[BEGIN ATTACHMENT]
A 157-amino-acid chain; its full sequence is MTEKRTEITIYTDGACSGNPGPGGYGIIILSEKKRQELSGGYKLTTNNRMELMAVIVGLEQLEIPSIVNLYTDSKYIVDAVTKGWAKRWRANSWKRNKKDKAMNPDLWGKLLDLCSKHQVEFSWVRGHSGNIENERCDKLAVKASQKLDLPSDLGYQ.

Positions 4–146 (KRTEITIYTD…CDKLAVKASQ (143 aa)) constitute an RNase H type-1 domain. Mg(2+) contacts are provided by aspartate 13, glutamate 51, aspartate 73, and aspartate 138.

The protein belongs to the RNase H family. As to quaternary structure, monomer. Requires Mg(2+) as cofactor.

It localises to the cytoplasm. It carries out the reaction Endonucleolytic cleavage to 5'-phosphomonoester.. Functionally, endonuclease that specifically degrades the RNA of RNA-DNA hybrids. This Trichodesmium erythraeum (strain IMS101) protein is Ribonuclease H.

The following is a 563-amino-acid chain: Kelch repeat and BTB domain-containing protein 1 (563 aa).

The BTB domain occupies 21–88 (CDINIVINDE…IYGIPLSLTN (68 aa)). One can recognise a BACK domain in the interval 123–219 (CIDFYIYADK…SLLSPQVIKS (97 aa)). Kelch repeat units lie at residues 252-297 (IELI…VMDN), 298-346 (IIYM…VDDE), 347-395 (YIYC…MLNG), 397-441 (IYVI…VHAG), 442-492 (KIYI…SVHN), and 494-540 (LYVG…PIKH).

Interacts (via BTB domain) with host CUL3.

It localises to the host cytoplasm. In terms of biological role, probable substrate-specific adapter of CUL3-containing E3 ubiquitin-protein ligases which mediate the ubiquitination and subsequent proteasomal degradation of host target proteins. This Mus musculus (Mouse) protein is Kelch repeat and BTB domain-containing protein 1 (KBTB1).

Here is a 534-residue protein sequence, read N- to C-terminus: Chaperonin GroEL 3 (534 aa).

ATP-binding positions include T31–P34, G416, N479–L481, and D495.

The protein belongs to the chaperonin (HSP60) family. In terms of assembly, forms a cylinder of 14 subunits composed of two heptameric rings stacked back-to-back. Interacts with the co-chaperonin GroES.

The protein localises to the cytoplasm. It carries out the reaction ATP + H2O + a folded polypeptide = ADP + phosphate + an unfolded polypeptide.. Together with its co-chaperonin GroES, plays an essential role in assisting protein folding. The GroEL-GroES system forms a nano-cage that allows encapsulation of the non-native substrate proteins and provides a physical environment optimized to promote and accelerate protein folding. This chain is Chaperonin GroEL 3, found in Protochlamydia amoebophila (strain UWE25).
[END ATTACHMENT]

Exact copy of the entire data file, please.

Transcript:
A 157-amino-acid chain; its full sequence is MTEKRTEITIYTDGACSGNPGPGGYGIIILSEKKRQELSGGYKLTTNNRMELMAVIVGLEQLEIPSIVNLYTDSKYIVDAVTKGWAKRWRANSWKRNKKDKAMNPDLWGKLLDLCSKHQVEFSWVRGHSGNIENERCDKLAVKASQKLDLPSDLGYQ.

Positions 4–146 (KRTEITIYTD…CDKLAVKASQ (143 aa)) constitute an RNase H type-1 domain. Mg(2+) contacts are provided by aspartate 13, glutamate 51, aspartate 73, and aspartate 138.

The protein belongs to the RNase H family. As to quaternary structure, monomer. Requires Mg(2+) as cofactor.

It localises to the cytoplasm. It carries out the reaction Endonucleolytic cleavage to 5'-phosphomonoester.. Functionally, endonuclease that specifically degrades the RNA of RNA-DNA hybrids. This Trichodesmium erythraeum (strain IMS101) protein is Ribonuclease H.

The following is a 563-amino-acid chain: Kelch repeat and BTB domain-containing protein 1 (563 aa).

The BTB domain occupies 21–88 (CDINIVINDE…IYGIPLSLTN (68 aa)). One can recognise a BACK domain in the interval 123–219 (CIDFYIYADK…SLLSPQVIKS (97 aa)). Kelch repeat units lie at residues 252-297 (IELI…VMDN), 298-346 (IIYM…VDDE), 347-395 (YIYC…MLNG), 397-441 (IYVI…VHAG), 442-492 (KIYI…SVHN), and 494-540 (LYVG…PIKH).

Interacts (via BTB domain) with host CUL3.

It localises to the host cytoplasm. In terms of biological role, probable substrate-specific adapter of CUL3-containing E3 ubiquitin-protein ligases which mediate the ubiquitination and subsequent proteasomal degradation of host target proteins. This Mus musculus (Mouse) protein is Kelch repeat and BTB domain-containing protein 1 (KBTB1).

Here is a 534-residue protein sequence, read N- to C-terminus: Chaperonin GroEL 3 (534 aa).

ATP-binding positions include T31–P34, G416, N479–L481, and D495.

The protein belongs to the chaperonin (HSP60) family. In terms of assembly, forms a cylinder of 14 subunits composed of two heptameric rings stacked back-to-back. Interacts with the co-chaperonin GroES.

The protein localises to the cytoplasm. It carries out the reaction ATP + H2O + a folded polypeptide = ADP + phosphate + an unfolded polypeptide.. Together with its co-chaperonin GroES, plays an essential role in assisting protein folding. The GroEL-GroES system forms a nano-cage that allows encapsulation of the non-native substrate proteins and provides a physical environment optimized to promote and accelerate protein folding. This chain is Chaperonin GroEL 3, found in Protochlamydia amoebophila (strain UWE25).